There was song and moments of silence. There were tears and moments of remembrance.
Twelve years after the September 11, 2001 terrorist attacks, those who lost family members and friends from Connecticut gathered Tuesday night to honor their loved ones.
The annual state Sept. 11 memorial ceremony was held at Sherwood Island State Park in Westport. A living memorial stands there in memory of the nearly 3,000 innocent people killed that day.
One-hundred-sixty-one people with ties to Connecticut were among those who died from the attacks. During the ceremony, the 161 names were read, while relatives and friends of the victims held white roses, and wiped away tears.
The U.S. Coast Guard Cadet Glee Club sang "The Star-Spangled Banner", "America the Beautiful", and "American Tears."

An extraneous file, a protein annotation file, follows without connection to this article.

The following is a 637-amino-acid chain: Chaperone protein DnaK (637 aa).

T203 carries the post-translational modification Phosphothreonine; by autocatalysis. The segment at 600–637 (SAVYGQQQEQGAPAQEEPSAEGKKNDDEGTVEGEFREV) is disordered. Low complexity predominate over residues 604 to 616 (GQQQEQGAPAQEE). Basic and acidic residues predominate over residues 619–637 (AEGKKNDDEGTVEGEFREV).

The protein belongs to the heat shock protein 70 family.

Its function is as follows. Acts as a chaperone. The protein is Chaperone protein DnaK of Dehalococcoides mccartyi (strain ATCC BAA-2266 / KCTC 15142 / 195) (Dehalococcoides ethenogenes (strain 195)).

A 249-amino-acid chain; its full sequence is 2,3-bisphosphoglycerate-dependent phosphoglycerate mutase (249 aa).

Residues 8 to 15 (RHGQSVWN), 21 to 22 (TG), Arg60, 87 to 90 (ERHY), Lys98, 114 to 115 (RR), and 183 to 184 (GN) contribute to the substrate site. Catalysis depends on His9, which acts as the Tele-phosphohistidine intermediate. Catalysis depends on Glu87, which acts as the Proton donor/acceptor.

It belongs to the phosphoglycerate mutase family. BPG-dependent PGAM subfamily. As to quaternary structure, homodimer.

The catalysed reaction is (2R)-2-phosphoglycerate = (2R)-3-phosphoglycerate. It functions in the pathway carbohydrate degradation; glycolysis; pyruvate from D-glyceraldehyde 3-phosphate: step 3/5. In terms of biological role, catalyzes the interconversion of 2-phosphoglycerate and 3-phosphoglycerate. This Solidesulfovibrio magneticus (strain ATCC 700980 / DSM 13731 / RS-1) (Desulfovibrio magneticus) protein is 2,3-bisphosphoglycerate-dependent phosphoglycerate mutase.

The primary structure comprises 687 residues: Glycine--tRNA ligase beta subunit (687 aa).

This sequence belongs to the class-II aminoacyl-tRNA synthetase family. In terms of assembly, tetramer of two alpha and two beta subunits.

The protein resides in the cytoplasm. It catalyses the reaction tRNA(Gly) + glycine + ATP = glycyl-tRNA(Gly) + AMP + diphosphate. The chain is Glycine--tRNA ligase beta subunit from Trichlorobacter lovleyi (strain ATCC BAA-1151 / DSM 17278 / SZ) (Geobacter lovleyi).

The message from religious and state leaders was clear: never forget.
"I hope for some of you, what you never forget is the greatness of your loved one. The smile, the inspiration that when they were living they gave each of you," said Governor Dannel Malloy.
"I know your heartache remains and always will, and that is why it is so important for all of us, as a state, a nation, to stand with you," said Lt. Governor Nancy Wyman.
White roses were laid on names etched in granite at the memorial site. There, each life lost is honored with the promise that Connecticut will always remember, and never forget.
The memorial sits at the edge of the park, across from New York's skyline. Some say they remember seeing the twin towers fall from the park the day of the attacks.
"Along with the pain today, shows that you and we have the resolve to keep the promise we made 12 years ago," said Wyman.
"I will never forget the dedication of men and women who rushed to the site, who ran into harm's way. The firemen and the policemen," said Malloy.
"Today also shows that along with the wounds and scars, there is also beauty and love," said Wyman.